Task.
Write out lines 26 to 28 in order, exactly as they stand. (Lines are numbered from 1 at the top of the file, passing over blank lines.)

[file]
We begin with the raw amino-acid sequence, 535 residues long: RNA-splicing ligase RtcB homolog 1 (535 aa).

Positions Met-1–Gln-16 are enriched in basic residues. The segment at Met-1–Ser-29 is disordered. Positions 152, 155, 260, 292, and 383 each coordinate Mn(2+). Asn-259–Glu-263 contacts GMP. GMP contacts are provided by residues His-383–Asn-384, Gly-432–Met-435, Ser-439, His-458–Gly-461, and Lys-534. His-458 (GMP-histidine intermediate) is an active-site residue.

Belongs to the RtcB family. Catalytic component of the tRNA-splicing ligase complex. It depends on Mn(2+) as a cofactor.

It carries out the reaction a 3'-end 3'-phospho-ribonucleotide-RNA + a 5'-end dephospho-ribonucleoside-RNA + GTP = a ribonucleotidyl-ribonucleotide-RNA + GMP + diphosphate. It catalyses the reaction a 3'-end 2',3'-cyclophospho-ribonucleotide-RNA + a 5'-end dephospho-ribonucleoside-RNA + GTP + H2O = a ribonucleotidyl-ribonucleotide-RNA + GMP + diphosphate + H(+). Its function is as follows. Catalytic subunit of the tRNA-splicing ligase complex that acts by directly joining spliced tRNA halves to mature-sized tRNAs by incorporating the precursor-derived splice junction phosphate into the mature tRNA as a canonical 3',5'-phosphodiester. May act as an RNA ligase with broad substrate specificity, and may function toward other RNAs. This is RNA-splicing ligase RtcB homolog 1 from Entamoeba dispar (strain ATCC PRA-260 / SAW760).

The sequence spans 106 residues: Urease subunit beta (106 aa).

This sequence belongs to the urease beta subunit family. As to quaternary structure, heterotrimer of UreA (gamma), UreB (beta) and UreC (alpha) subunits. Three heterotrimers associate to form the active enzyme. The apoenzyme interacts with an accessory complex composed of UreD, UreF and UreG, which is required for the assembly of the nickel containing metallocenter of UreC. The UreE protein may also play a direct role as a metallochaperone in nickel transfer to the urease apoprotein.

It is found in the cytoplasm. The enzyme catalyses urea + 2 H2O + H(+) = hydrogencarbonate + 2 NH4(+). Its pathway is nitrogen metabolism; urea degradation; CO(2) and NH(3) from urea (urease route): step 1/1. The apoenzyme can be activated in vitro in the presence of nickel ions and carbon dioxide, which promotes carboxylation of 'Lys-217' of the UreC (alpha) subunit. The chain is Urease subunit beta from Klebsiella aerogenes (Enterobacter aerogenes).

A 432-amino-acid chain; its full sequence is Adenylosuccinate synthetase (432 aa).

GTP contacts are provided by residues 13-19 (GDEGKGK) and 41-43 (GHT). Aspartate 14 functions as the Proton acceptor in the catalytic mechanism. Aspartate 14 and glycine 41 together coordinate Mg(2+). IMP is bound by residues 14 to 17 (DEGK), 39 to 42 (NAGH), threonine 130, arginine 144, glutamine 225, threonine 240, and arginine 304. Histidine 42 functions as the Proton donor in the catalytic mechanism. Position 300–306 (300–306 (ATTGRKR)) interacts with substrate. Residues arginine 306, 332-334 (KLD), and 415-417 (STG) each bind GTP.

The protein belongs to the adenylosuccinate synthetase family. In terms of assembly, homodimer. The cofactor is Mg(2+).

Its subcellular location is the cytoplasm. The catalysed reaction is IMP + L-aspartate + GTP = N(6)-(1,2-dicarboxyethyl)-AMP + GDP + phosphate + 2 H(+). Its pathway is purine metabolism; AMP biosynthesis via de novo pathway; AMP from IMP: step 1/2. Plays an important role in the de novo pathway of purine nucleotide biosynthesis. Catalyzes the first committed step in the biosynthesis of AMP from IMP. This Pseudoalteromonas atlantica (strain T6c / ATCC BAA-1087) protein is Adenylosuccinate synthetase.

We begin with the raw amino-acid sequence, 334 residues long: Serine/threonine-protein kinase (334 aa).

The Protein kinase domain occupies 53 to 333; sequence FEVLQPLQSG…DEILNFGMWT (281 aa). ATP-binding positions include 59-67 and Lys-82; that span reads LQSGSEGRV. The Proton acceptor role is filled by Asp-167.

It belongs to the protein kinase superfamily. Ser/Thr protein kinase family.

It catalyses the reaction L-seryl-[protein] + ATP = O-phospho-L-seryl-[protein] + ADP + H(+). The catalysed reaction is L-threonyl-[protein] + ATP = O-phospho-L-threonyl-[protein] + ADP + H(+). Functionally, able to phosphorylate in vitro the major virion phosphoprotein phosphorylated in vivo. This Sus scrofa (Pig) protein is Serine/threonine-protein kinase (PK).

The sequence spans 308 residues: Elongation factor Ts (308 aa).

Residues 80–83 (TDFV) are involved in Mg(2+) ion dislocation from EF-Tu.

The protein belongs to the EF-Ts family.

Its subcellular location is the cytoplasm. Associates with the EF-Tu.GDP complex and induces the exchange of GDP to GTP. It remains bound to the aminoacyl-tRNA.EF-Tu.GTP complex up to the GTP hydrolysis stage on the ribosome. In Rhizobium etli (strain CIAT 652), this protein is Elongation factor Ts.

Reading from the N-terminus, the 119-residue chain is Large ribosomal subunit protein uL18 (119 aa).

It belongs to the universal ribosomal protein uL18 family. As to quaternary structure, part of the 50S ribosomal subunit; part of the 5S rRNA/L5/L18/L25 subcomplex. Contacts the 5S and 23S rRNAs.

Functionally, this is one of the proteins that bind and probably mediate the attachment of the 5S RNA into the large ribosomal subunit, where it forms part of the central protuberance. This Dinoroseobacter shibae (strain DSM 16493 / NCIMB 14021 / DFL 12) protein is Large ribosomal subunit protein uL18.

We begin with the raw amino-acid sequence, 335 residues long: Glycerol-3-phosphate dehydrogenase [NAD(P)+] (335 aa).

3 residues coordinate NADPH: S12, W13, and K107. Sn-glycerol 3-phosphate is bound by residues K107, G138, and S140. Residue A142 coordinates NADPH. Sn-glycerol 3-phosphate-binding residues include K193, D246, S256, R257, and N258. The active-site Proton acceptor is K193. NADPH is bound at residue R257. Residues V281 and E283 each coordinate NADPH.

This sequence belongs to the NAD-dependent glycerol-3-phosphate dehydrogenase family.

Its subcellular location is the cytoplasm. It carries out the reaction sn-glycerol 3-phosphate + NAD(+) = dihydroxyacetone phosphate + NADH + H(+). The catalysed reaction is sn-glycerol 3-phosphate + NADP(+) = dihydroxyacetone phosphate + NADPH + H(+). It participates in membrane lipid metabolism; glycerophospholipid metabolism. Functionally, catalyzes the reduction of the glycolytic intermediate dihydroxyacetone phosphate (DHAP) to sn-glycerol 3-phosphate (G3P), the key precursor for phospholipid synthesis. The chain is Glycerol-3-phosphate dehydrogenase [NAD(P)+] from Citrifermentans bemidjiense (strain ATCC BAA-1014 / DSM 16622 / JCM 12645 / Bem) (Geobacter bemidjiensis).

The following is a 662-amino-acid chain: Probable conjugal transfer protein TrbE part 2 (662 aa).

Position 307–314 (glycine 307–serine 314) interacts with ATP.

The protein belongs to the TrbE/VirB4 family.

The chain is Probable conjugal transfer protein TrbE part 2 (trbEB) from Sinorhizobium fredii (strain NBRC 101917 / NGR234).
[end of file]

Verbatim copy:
Its subcellular location is the cytoplasm. It carries out the reaction sn-glycerol 3-phosphate + NAD(+) = dihydroxyacetone phosphate + NADH + H(+). The catalysed reaction is sn-glycerol 3-phosphate + NADP(+) = dihydroxyacetone phosphate + NADPH + H(+). It participates in membrane lipid metabolism; glycerophospholipid metabolism. Functionally, catalyzes the reduction of the glycolytic intermediate dihydroxyacetone phosphate (DHAP) to sn-glycerol 3-phosphate (G3P), the key precursor for phospholipid synthesis. The chain is Glycerol-3-phosphate dehydrogenase [NAD(P)+] from Citrifermentans bemidjiense (strain ATCC BAA-1014 / DSM 16622 / JCM 12645 / Bem) (Geobacter bemidjiensis).

The following is a 662-amino-acid chain: Probable conjugal transfer protein TrbE part 2 (662 aa).

Position 307–314 (glycine 307–serine 314) interacts with ATP.